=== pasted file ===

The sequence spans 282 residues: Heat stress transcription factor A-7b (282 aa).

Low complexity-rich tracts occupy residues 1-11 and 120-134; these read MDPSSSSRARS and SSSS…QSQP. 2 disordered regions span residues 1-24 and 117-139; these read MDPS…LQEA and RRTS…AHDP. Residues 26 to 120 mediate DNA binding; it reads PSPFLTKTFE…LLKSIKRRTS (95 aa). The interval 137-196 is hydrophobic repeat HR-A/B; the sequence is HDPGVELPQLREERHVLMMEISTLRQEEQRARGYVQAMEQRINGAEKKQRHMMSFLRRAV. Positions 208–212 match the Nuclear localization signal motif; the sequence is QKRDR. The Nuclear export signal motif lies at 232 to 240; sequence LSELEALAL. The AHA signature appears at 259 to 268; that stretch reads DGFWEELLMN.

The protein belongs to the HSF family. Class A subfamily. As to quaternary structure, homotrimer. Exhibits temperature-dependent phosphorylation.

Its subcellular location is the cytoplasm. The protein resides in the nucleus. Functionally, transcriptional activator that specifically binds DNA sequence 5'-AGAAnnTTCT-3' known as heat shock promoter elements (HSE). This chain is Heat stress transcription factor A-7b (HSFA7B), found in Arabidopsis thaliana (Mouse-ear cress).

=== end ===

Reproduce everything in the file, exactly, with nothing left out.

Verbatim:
The sequence spans 282 residues: Heat stress transcription factor A-7b (282 aa).

Low complexity-rich tracts occupy residues 1-11 and 120-134; these read MDPSSSSRARS and SSSS…QSQP. 2 disordered regions span residues 1-24 and 117-139; these read MDPS…LQEA and RRTS…AHDP. Residues 26 to 120 mediate DNA binding; it reads PSPFLTKTFE…LLKSIKRRTS (95 aa). The interval 137-196 is hydrophobic repeat HR-A/B; the sequence is HDPGVELPQLREERHVLMMEISTLRQEEQRARGYVQAMEQRINGAEKKQRHMMSFLRRAV. Positions 208–212 match the Nuclear localization signal motif; the sequence is QKRDR. The Nuclear export signal motif lies at 232 to 240; sequence LSELEALAL. The AHA signature appears at 259 to 268; that stretch reads DGFWEELLMN.

The protein belongs to the HSF family. Class A subfamily. As to quaternary structure, homotrimer. Exhibits temperature-dependent phosphorylation.

Its subcellular location is the cytoplasm. The protein resides in the nucleus. Functionally, transcriptional activator that specifically binds DNA sequence 5'-AGAAnnTTCT-3' known as heat shock promoter elements (HSE). This chain is Heat stress transcription factor A-7b (HSFA7B), found in Arabidopsis thaliana (Mouse-ear cress).